South back to Tobermory
South back to Tobermory
Zoonie was sailing nicely down the Sound of Sleat towards Ardnamurchan Point in the distance. The Go to Waypoint setting on the chart plotter decided it had had quite enough so we used the Auto setting and adjusted it occasionally to allow for tide and leeway.
The grey skies kept us warm and dry but as we approached the point the wind was funnelling up the Sound of Mull hugging the corner and creating an acceleration zone of wind on the nose, so the engine went on and brought with it not just slow progress headlong into the wind, but hot water and a good charge for the batteries. Rob had his shower first, then I had mine. Then I ran off enough water for a load of washing and by the time we picked up a buoy off Tobermory the water tank was again full with blistering water and the batteries boasted 100%, perfect.
We were re-visiting for once and there was a sense of fun knowing which pubs we would go to and what they were like; the comfort of familiarity made a change from cruising onwards to the unknown.
bound on the 494
After a couple of days spent locally, we chose a day based on the weather forecast to catch the 494 bus to Calgary, the pretty bay and beach we had passed on our way from Iona to Tobermory the first time, around three weeks before. For £13 return we bounced for an hour each way along the single-track road, juggling who gave way with the oncoming traffic and taking in the lay of the land, clicking away on both cameras at will, achieving a trip we thought we might have missed; I was happy.
A visitor to the castle on his return to Alberta, Canada, decided he so liked the name he used it for the extant fort there. Later, in more settled times, the growing city took on the same name, from this tiny place in Scotland!
We paced the beach and scrambled up onto an old well laid track towards a stone quay in the distance. Questions were entering my mind as usual. Who used the quay and for what transfer of goods? Also, we knew there was a ruined village here, Inivea, another victim of the Highland Clearances, but where was it, I could see no sign. David Tennant found his way to it when researching his ancestors so maybe we’ll have to find the episode of ‘Who Do You think You Are?’ to see how he made it. Shelter would have been important so it would have been built where there was protection from the Atlantic in its bad moods, but the terrain was overgrown and with my history of being a tick magnet I wasn’t up for pushing my way through thick wet undergrowth. So, it remained hidden from us for the time being.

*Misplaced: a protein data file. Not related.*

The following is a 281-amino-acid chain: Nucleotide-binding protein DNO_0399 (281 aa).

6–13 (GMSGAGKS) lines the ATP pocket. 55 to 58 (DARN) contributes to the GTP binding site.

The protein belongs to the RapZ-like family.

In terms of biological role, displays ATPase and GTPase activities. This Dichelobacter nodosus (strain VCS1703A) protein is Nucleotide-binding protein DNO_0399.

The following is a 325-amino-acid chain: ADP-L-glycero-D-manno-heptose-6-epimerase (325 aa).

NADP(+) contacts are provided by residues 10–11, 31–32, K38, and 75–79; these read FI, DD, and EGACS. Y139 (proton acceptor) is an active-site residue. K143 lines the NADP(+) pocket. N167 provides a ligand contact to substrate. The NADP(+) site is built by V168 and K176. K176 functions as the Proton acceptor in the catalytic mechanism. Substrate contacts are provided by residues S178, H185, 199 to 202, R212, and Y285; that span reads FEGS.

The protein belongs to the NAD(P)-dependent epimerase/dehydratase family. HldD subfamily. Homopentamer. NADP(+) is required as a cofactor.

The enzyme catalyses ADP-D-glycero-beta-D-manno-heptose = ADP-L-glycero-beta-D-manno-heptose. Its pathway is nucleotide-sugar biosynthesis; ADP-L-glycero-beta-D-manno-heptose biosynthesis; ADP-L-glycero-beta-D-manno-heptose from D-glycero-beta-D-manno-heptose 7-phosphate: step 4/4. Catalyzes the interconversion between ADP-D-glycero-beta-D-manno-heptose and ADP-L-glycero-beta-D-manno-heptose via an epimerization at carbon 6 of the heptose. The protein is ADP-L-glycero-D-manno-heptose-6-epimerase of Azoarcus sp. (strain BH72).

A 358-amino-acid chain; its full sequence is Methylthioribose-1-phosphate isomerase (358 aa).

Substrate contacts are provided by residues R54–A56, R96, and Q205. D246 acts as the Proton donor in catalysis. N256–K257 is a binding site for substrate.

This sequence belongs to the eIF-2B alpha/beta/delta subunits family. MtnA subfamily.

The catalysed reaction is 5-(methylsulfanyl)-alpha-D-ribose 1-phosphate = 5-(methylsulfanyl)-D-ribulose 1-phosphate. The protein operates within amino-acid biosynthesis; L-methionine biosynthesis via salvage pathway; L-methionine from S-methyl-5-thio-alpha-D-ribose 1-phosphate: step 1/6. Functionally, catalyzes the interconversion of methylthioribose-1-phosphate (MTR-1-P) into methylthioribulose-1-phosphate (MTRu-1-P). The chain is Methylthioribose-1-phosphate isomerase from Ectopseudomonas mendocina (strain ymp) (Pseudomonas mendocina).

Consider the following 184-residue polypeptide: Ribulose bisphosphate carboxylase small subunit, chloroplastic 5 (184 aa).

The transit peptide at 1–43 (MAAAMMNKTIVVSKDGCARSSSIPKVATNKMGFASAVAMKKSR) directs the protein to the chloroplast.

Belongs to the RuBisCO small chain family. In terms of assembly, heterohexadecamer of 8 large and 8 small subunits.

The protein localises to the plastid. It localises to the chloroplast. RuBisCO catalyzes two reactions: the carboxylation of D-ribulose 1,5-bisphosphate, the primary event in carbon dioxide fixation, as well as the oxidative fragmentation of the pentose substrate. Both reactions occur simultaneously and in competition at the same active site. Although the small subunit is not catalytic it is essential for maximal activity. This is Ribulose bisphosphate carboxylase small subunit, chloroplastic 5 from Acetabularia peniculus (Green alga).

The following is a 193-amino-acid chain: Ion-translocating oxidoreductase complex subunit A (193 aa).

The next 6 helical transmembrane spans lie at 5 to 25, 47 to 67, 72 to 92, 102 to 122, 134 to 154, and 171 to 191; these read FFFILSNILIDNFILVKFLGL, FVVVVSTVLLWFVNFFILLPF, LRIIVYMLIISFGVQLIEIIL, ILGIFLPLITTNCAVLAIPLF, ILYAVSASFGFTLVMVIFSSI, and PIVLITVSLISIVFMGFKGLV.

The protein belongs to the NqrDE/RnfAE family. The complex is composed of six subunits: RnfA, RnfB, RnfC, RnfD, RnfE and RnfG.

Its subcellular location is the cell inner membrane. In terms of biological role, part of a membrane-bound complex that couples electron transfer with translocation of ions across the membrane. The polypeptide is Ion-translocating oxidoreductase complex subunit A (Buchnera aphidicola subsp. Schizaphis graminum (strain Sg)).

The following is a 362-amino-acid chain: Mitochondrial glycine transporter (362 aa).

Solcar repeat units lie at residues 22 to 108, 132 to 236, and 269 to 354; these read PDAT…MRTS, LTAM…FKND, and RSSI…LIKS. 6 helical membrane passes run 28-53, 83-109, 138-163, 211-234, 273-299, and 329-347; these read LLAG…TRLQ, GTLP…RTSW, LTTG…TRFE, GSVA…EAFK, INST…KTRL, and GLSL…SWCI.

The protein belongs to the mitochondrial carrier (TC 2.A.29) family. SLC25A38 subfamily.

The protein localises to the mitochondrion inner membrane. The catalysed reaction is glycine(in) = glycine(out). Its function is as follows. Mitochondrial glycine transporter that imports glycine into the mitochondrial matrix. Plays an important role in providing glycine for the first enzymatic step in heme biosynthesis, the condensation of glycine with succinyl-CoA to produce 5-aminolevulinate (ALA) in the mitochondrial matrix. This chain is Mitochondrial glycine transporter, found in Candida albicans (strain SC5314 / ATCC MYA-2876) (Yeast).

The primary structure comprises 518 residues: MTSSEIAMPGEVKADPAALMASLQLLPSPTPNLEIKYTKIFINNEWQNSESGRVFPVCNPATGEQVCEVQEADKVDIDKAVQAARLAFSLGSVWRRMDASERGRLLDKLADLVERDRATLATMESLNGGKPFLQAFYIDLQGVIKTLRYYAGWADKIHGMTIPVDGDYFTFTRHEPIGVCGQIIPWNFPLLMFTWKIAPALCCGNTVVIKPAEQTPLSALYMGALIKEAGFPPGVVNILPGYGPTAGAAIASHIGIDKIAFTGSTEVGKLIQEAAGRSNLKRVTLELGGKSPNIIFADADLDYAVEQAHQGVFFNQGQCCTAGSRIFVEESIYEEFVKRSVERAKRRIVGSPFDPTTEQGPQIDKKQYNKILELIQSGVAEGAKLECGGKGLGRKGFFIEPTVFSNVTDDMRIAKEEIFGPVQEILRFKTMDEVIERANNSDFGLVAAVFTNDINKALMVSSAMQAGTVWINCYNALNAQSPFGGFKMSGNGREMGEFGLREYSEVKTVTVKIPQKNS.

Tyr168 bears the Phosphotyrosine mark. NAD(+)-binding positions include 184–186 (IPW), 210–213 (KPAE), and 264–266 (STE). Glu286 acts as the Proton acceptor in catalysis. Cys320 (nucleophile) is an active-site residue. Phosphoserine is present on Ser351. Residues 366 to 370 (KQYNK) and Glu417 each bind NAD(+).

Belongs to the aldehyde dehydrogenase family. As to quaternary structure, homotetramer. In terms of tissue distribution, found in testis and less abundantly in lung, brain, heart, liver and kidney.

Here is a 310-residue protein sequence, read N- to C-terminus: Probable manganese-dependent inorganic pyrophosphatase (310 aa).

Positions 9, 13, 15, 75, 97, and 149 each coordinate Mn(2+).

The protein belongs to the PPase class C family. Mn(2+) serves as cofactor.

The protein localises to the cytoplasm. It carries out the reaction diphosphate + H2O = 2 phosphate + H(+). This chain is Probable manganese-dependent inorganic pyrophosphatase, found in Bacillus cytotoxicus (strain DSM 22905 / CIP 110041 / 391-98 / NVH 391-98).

A vein of crystal granite ran up the hillside from the quay forming a natural stone wall and a man-made wall was built a couple of metres next to it. The two walls were once roofed to form an estate office, or so I think it read on a very worn sign by the entrance.
The quay was substantial, built with a mix of pink granite boulders and grey rock. It turns out it was used for the movement of sheep to other islands and back for grazing and market journeys, placing it on the time line after the clearances.
We followed a trail up through woodland to a café for lunch and were met by a mystery aboard our return bus. On the seats in front were shopping bags and a handbag. Calling out the findings to the driver was met with a long suffering “I know, I know.” Ah well, duty done I thought and then wondered if the lady owners would be getting back on at some point on this circuitry route.
The mystery was solved outside Mull’s oldest pub, The Bellachroy Hotel at Dervaig. These two friends had shopped early at the Co op in Tobermory, climbed aboard 494 and enjoyed the run to the pub for lunch, and finally enjoyed the run back to the doorsteps of their homes, giving them a nice excursion and a lift home with their shopping, so avoiding the steep climb up the hill from the town laden with the week’s groceries. Maybe they even had free bus passes. Now that’s what I call Boxing Clever!
We had heard from Liz and were going to spend some time with them the next week, (this week, tomorrow to Saturday in fact) so we popped over to Loch Drumbuie for a few days of R & R in a settled period of weather.
the lost village of Inivea on his Google Earth app, up the hill
from the quay
and tucked away, as we thought. I wonder if anyone will ever
live there again, many of these 'clearance villages' still have
their names and that's a start.